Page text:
What if we could just be ourselves?


I’m always a bit conflicted when I’m writing and teaching newcomers about soft skills.

In its most basic form, I realize what I’m saying is, “You should act like the Canadian-born people in your office. Here’s how.”

With newcomers such a big part of the population, with so many skills to offer, I wish we were talking more about how Canadian workplace culture must also adapt to the work styles of different people, to fully benefit from what newcomers offer.

I agree wholeheartedly with the point in Ricardo Roa Beltran’s December guest post, that we need to tap the full potential of all Canadian workers, including newcomers, to have a strong economy.  We’re missing out on important contributions if we insist on waiting for newcomers to conform. 

I relate to this issue personally because so much career advice to women boils down to how we should adapt to a masculine workplace culture, to reach our full career potential.  Here’s an NPR radio piece about women actually adjusting their voices and speech patterns at work to be more like a man’s.

It can be tricky territory.  I was recently at a career seminar for women where the speaker told us we should talk less at work about our kids than men do, or risk seeming uncommitted to our careers.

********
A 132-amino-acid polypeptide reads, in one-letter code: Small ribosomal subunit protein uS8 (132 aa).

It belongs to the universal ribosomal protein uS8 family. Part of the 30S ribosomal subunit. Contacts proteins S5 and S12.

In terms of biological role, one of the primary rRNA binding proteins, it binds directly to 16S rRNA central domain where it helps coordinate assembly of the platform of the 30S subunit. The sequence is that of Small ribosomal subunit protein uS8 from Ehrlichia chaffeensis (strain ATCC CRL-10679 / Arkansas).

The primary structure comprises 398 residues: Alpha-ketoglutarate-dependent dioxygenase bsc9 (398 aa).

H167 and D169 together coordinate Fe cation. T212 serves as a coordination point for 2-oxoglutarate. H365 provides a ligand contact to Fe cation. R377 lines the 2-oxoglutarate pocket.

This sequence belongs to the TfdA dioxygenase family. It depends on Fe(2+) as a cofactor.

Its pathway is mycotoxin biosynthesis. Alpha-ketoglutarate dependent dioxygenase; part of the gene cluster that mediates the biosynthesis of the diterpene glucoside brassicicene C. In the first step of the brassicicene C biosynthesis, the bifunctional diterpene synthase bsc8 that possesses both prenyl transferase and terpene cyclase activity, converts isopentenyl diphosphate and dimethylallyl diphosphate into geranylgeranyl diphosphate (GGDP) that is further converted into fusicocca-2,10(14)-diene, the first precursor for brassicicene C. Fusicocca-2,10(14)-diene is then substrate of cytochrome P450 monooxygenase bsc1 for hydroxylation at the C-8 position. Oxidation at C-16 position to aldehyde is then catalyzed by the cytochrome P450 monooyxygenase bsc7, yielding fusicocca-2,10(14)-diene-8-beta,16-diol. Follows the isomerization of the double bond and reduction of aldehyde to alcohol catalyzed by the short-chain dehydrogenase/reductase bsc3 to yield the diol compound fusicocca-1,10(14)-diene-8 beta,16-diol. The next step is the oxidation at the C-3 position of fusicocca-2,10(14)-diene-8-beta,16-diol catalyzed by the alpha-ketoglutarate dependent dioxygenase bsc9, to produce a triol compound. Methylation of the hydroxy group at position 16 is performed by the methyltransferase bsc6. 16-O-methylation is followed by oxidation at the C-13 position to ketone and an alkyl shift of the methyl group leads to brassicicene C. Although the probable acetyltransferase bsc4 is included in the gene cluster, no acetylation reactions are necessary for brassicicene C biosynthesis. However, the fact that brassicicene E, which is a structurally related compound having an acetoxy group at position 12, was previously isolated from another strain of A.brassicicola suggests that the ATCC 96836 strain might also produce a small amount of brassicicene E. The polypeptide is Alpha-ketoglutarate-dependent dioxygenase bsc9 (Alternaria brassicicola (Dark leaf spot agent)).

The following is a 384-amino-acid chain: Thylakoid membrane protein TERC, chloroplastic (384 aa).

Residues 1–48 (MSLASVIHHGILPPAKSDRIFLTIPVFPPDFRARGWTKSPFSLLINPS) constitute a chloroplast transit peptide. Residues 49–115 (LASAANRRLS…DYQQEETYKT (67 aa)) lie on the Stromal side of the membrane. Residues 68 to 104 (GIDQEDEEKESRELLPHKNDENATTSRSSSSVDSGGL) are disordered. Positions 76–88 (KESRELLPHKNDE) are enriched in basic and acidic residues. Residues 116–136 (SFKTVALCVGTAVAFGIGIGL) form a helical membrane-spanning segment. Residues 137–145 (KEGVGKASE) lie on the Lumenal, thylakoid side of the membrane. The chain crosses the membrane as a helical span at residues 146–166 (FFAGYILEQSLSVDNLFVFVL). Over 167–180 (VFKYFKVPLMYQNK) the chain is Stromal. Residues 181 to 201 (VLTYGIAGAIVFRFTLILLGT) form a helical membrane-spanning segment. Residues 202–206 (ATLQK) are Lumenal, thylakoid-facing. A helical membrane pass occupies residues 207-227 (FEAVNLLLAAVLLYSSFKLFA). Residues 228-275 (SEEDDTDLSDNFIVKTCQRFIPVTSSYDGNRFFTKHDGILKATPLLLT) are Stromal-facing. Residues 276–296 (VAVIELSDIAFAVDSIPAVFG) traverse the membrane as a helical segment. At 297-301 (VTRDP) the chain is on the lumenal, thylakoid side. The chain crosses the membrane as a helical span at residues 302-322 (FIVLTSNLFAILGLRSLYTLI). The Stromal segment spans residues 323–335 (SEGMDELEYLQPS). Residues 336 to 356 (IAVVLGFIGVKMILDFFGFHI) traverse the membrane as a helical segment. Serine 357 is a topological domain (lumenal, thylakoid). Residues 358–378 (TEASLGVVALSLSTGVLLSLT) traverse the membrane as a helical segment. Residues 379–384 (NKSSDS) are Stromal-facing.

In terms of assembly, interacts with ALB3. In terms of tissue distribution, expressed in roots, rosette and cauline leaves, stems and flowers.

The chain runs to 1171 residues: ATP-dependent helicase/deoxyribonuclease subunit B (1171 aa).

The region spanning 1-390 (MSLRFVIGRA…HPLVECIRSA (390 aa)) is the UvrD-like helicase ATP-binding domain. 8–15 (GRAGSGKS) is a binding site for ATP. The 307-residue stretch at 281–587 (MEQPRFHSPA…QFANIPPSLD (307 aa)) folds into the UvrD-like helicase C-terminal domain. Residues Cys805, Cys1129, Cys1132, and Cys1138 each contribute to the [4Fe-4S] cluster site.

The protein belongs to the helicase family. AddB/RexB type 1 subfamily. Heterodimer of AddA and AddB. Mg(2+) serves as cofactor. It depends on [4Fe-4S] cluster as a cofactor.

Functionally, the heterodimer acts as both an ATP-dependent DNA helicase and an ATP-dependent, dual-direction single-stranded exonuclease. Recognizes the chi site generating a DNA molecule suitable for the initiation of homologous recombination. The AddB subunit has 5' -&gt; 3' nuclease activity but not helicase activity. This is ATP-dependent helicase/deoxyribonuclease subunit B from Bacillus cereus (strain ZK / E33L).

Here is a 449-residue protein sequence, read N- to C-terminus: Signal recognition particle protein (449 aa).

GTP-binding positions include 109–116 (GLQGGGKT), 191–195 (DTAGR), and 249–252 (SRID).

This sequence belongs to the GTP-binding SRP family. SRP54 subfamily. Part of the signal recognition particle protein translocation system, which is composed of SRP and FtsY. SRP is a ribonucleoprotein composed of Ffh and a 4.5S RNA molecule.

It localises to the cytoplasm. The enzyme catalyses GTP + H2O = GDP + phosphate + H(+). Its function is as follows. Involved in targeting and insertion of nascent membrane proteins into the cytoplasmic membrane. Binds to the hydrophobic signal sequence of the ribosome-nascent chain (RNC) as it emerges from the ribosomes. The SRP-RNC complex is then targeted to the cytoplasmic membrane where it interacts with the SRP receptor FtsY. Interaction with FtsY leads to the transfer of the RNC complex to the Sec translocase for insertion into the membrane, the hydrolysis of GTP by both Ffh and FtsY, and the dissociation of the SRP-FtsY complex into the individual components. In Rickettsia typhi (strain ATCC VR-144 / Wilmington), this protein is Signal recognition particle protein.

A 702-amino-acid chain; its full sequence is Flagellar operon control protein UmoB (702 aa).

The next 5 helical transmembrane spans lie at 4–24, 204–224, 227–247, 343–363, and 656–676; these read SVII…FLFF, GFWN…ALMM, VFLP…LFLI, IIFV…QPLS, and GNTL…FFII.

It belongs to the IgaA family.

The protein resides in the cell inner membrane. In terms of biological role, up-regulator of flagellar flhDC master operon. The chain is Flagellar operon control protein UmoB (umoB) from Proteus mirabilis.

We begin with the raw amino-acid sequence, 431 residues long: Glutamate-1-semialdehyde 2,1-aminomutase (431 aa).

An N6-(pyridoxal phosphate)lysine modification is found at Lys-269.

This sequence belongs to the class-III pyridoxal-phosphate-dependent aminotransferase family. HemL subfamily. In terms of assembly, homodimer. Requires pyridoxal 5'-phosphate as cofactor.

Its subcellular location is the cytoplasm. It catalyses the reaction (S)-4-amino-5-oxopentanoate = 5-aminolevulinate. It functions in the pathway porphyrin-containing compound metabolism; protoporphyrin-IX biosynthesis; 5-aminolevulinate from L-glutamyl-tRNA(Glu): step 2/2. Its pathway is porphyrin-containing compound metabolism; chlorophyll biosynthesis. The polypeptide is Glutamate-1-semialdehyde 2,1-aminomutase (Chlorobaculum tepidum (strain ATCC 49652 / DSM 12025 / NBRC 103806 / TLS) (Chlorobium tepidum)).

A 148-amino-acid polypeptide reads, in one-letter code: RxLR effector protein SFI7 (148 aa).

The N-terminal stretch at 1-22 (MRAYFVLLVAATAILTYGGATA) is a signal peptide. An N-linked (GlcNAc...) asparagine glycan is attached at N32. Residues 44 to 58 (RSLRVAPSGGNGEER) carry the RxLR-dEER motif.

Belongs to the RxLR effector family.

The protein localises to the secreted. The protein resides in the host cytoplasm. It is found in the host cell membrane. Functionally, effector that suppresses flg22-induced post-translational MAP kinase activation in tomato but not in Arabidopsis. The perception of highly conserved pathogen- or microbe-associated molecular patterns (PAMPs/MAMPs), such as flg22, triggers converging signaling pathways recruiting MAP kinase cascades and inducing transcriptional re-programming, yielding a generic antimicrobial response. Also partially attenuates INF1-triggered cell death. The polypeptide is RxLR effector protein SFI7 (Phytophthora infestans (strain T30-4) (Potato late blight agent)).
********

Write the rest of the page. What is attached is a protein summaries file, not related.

Even more confusing, women can be criticized for behaving in ways that earn praise for men, as this Pantene video powerfully shows.

It’s encouraging that the idea of accommodating and capitalizing on differences, rather than trying to eliminate them, is getting some attention with author Susan Cain’s popular TED Talk, The Power of Introverts.

In 2016, I hope we see progress toward a workplace where everyone’s potential can be realized, differences and all.

Let us know your thoughts, and enjoy this stirring 90 second ad with an inspiring refugee story from Australia!

Kim Koster

Photo credit: Thomas Leuthard

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